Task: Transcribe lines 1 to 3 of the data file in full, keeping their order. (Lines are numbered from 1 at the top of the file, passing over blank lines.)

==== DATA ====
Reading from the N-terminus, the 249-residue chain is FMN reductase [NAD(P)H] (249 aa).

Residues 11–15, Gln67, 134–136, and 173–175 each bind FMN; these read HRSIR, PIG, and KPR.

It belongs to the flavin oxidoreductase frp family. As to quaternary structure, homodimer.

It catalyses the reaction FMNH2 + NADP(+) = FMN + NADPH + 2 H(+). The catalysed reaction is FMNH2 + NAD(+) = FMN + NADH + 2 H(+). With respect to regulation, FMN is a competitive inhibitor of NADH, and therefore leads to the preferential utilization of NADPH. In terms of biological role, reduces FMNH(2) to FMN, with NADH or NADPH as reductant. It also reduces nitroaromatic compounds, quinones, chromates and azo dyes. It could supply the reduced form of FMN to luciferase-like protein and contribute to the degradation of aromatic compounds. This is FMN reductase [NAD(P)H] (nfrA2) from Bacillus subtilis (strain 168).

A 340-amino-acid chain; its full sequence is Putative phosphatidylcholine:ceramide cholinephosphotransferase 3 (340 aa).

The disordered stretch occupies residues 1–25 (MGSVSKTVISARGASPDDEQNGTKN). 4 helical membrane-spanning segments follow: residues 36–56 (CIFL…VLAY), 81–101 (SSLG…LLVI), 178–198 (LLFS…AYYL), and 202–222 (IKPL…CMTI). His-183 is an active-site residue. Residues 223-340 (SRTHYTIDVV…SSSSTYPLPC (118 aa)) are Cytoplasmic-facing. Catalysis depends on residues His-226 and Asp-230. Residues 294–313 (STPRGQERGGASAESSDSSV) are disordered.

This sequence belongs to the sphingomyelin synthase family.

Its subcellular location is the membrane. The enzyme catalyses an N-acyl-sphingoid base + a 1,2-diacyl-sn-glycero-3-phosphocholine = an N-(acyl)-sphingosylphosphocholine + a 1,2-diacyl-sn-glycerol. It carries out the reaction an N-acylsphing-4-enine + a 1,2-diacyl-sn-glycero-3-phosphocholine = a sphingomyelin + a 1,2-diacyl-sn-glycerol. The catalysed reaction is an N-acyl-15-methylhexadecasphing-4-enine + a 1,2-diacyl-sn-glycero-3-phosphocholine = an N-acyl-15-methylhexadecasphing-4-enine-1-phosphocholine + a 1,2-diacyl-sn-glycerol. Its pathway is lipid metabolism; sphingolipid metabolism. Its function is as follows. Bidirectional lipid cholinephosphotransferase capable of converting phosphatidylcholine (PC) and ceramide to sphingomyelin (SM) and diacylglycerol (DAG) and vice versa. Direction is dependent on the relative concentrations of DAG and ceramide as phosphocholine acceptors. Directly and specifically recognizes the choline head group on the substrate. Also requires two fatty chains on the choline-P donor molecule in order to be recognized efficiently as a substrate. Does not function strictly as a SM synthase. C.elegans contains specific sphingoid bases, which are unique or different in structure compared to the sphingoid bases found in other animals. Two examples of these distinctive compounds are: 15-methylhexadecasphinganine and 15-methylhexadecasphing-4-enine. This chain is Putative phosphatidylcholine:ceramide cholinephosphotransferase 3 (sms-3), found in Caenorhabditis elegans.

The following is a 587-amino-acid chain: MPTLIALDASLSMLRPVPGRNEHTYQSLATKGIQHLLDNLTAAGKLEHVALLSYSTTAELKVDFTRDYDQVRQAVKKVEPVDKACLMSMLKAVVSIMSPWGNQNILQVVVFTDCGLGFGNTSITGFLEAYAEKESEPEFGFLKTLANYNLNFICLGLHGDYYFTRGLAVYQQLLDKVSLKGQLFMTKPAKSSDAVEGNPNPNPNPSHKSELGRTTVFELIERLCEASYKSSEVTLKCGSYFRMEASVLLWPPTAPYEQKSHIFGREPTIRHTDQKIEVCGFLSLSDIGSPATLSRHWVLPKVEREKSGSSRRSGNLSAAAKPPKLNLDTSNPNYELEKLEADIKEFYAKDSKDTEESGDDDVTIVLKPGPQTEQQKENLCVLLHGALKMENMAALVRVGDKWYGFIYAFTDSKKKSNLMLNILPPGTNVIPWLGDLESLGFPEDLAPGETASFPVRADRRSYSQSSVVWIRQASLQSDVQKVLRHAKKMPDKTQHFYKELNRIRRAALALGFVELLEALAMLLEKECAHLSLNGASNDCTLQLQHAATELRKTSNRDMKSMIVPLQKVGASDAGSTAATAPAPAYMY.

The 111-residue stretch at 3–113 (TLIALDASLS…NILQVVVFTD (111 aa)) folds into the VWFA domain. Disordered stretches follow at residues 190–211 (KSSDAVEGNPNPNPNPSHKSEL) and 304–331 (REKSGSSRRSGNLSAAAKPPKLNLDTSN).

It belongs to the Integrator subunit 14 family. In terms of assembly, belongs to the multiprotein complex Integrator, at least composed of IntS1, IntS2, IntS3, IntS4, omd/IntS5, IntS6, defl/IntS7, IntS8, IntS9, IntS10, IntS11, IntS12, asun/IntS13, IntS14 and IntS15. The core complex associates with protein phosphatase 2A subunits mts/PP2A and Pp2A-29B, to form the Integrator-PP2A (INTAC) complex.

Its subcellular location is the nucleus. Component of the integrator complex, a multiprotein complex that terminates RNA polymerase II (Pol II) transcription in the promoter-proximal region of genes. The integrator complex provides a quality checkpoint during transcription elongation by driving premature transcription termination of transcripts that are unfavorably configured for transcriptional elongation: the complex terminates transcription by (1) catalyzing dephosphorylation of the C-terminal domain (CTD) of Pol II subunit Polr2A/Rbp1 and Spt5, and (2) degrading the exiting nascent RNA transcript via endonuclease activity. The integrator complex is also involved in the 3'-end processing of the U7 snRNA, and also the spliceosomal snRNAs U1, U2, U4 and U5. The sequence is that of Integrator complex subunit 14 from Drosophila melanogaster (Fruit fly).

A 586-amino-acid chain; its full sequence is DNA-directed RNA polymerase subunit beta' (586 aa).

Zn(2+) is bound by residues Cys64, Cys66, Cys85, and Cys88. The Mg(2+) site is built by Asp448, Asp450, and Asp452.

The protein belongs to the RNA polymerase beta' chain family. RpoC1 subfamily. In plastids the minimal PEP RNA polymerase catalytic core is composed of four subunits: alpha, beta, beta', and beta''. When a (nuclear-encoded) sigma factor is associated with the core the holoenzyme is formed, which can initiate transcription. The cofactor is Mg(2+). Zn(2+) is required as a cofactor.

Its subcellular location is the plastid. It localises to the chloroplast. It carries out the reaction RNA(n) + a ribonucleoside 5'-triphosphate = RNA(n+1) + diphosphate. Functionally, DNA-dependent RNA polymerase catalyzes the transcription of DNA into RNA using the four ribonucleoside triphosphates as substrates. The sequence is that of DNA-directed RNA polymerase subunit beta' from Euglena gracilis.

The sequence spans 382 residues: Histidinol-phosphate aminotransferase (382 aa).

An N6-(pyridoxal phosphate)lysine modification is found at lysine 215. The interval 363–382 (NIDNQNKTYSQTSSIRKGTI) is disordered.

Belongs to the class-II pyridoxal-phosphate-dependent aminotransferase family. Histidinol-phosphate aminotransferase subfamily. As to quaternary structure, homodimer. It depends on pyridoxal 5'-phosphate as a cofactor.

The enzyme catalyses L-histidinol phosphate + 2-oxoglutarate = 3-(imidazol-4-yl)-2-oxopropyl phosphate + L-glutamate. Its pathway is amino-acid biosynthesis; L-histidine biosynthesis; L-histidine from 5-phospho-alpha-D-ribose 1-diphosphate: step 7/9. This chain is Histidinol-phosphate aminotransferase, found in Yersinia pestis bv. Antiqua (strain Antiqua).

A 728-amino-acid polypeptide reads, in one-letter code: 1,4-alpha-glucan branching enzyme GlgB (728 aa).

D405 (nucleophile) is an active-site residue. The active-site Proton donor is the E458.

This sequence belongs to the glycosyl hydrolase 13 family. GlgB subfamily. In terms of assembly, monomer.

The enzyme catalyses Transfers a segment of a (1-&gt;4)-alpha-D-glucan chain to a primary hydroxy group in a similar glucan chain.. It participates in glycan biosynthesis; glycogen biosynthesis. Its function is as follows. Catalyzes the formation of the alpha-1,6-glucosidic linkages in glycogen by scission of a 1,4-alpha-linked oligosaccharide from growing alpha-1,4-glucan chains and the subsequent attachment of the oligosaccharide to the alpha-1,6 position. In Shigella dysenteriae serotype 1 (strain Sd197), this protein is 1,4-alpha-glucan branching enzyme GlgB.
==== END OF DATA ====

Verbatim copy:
Reading from the N-terminus, the 249-residue chain is FMN reductase [NAD(P)H] (249 aa).

Residues 11–15, Gln67, 134–136, and 173–175 each bind FMN; these read HRSIR, PIG, and KPR.

It belongs to the flavin oxidoreductase frp family. As to quaternary structure, homodimer.